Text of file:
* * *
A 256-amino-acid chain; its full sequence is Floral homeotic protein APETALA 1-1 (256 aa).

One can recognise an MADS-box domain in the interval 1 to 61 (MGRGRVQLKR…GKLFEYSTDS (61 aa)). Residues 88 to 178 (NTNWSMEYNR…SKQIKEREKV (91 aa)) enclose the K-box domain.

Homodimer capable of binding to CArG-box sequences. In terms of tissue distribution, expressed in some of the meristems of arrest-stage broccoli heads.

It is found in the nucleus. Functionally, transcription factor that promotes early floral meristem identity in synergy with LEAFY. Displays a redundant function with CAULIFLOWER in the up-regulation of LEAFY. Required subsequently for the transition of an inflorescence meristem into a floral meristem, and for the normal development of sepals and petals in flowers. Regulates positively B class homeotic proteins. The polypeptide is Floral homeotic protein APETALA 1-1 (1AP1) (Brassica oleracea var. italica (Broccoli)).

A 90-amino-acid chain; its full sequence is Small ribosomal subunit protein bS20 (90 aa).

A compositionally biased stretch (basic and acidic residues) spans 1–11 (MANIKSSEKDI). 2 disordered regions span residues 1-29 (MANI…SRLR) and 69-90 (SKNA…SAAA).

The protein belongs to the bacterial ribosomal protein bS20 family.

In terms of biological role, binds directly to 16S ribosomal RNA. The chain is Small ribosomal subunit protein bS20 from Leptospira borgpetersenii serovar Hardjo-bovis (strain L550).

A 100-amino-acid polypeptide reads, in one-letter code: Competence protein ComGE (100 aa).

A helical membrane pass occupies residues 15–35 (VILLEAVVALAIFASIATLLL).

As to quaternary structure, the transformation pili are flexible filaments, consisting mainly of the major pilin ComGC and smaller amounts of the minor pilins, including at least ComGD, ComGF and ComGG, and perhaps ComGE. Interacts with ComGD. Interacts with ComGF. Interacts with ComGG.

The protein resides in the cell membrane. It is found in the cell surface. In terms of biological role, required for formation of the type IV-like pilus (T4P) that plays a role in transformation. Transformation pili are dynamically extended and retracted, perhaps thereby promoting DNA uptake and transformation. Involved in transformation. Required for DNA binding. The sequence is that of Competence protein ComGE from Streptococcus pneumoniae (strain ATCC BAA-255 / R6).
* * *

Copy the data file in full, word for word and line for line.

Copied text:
A 256-amino-acid chain; its full sequence is Floral homeotic protein APETALA 1-1 (256 aa).

One can recognise an MADS-box domain in the interval 1 to 61 (MGRGRVQLKR…GKLFEYSTDS (61 aa)). Residues 88 to 178 (NTNWSMEYNR…SKQIKEREKV (91 aa)) enclose the K-box domain.

Homodimer capable of binding to CArG-box sequences. In terms of tissue distribution, expressed in some of the meristems of arrest-stage broccoli heads.

It is found in the nucleus. Functionally, transcription factor that promotes early floral meristem identity in synergy with LEAFY. Displays a redundant function with CAULIFLOWER in the up-regulation of LEAFY. Required subsequently for the transition of an inflorescence meristem into a floral meristem, and for the normal development of sepals and petals in flowers. Regulates positively B class homeotic proteins. The polypeptide is Floral homeotic protein APETALA 1-1 (1AP1) (Brassica oleracea var. italica (Broccoli)).

A 90-amino-acid chain; its full sequence is Small ribosomal subunit protein bS20 (90 aa).

A compositionally biased stretch (basic and acidic residues) spans 1–11 (MANIKSSEKDI). 2 disordered regions span residues 1-29 (MANI…SRLR) and 69-90 (SKNA…SAAA).

The protein belongs to the bacterial ribosomal protein bS20 family.

In terms of biological role, binds directly to 16S ribosomal RNA. The chain is Small ribosomal subunit protein bS20 from Leptospira borgpetersenii serovar Hardjo-bovis (strain L550).

A 100-amino-acid polypeptide reads, in one-letter code: Competence protein ComGE (100 aa).

A helical membrane pass occupies residues 15–35 (VILLEAVVALAIFASIATLLL).

As to quaternary structure, the transformation pili are flexible filaments, consisting mainly of the major pilin ComGC and smaller amounts of the minor pilins, including at least ComGD, ComGF and ComGG, and perhaps ComGE. Interacts with ComGD. Interacts with ComGF. Interacts with ComGG.

The protein resides in the cell membrane. It is found in the cell surface. In terms of biological role, required for formation of the type IV-like pilus (T4P) that plays a role in transformation. Transformation pili are dynamically extended and retracted, perhaps thereby promoting DNA uptake and transformation. Involved in transformation. Required for DNA binding. The sequence is that of Competence protein ComGE from Streptococcus pneumoniae (strain ATCC BAA-255 / R6).